This section is from the book "The Gardener's Monthly And Horticulturist V20", by Thomas Meehan. See also: Four-Season Harvest: Organic Vegetables from Your Home Garden All Year Long.
Around us everywhere the New crowds aside the Old, notwithstanding that many of the old flowering plants combined the useful with the beautiful in a high degree. Nevertheless, in some localities they have almost entirely disappeared; and yet they seldom have been surpassed, but only fallen under the bane of popularity. Possibly it sufficeth that they have been grown, and it became known what season they generally flowered, and what color and character of flowers they produced, therefore they no longer possessed that alluring halo of uncertainty, that enticing charm of novelty, so peculiarly attractive. Amid the many innovations-has there been much real improvement in the direction of flowering plants, or is it the novelty that attracts and not the quality? A walk through several of the hot-houses of one's neighborhood will convince us, and I think our answer would be in the negative. Here are new, high colored Dracaenas, beautifully marked and blotched Marantas, Crotons, Dieftenbachias and a host of others, all of which are undoubtedly-beautiful. But where are the old flowering plants, or where are their superiors ? They are wanting What novelty will compare with a well grown and flowered specimen of that old plant Dendro-bium nobile? - equally suitable for the establishment of the conservatory, hot-house, or warm fernery, or as a florist flower.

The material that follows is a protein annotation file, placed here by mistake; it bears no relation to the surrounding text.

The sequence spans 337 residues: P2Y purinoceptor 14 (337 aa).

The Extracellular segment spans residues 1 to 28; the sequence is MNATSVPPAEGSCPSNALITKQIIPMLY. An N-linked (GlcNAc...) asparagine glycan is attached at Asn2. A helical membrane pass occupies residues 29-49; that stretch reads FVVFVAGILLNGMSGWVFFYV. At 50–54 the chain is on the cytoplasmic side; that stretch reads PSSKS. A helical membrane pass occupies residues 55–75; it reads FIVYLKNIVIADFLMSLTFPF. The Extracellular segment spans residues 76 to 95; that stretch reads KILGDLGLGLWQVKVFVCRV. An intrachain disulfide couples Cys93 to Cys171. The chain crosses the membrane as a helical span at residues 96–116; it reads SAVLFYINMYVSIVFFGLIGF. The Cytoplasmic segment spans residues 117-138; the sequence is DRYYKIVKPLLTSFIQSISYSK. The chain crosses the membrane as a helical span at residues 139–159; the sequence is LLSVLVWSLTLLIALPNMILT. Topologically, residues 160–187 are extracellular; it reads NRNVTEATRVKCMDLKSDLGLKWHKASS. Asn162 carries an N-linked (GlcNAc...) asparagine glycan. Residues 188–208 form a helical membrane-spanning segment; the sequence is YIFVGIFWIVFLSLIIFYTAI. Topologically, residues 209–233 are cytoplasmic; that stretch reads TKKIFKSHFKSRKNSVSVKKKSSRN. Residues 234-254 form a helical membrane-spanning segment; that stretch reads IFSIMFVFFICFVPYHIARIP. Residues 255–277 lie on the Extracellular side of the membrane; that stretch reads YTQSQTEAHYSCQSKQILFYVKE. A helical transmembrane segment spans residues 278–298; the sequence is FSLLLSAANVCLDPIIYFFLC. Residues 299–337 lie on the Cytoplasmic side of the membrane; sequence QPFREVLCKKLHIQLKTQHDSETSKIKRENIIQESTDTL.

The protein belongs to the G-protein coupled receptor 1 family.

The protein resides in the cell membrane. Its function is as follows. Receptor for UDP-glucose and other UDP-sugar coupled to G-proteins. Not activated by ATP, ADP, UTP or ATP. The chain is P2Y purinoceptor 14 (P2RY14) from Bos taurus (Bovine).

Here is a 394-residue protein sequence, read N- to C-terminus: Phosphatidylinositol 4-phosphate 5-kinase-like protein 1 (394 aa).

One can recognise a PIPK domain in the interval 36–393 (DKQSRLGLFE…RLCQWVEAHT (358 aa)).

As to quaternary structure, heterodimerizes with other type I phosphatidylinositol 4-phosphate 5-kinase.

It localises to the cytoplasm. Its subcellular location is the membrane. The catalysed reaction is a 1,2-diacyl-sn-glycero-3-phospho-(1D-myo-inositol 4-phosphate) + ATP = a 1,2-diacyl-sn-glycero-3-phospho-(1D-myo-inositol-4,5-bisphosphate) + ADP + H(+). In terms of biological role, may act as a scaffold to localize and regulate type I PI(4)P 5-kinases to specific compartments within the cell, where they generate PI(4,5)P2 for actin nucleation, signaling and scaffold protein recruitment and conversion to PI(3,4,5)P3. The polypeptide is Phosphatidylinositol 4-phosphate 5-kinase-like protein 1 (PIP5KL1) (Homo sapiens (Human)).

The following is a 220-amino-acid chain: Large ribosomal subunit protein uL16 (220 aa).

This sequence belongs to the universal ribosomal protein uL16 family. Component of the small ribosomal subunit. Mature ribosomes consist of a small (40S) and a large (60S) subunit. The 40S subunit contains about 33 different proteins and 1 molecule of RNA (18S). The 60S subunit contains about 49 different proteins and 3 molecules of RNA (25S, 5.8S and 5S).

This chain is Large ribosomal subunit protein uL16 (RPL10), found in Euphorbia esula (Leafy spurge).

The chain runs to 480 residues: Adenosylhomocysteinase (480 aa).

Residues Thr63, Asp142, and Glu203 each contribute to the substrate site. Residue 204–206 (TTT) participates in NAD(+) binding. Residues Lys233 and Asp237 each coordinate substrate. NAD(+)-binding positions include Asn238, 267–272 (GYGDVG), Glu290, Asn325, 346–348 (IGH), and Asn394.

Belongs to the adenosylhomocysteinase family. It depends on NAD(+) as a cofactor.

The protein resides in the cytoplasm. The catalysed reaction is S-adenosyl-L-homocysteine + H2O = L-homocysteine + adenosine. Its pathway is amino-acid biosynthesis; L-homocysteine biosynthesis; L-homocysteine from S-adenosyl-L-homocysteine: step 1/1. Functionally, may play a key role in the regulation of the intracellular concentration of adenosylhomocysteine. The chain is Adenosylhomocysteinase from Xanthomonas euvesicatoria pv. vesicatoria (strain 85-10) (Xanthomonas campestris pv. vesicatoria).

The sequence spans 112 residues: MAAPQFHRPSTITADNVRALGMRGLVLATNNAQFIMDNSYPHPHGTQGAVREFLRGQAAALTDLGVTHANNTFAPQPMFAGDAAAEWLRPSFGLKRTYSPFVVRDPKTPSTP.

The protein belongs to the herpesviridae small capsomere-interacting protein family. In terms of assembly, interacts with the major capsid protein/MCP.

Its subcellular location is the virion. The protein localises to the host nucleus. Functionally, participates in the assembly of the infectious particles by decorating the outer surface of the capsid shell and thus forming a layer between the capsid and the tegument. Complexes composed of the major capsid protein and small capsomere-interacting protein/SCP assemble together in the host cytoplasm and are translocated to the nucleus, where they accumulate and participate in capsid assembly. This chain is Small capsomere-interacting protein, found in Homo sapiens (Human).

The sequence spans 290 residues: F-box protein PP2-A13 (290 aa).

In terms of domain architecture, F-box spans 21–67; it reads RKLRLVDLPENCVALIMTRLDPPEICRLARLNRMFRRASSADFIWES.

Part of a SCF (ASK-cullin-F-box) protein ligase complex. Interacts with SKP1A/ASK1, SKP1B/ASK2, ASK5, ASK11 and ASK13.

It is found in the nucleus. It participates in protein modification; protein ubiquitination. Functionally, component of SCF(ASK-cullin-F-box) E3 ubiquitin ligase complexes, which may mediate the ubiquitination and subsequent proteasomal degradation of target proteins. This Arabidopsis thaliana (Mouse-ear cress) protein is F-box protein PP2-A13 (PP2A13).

It is curious that such serviceable subjects should be neglected when many plant growers are cognizant of the fact that there is a steady growing demand for fine flowers - flowers rich and choice. All cannot be accommodated", but the numerous indispen-sible novelties that are annually offered must have room, as not to grow those would certainly be non-progressive. But as the car of progress marches along, its path is sometimes winding, and its huge wheels frequently run in the mire of extremes; these extremes, perhaps, may be a, mania for novelties, varieties or wonderful blue glass, all of which are pursued with such clamor and ardor by their respective votaries, that the non-enthusiast is ready to exclaim,"let us alone".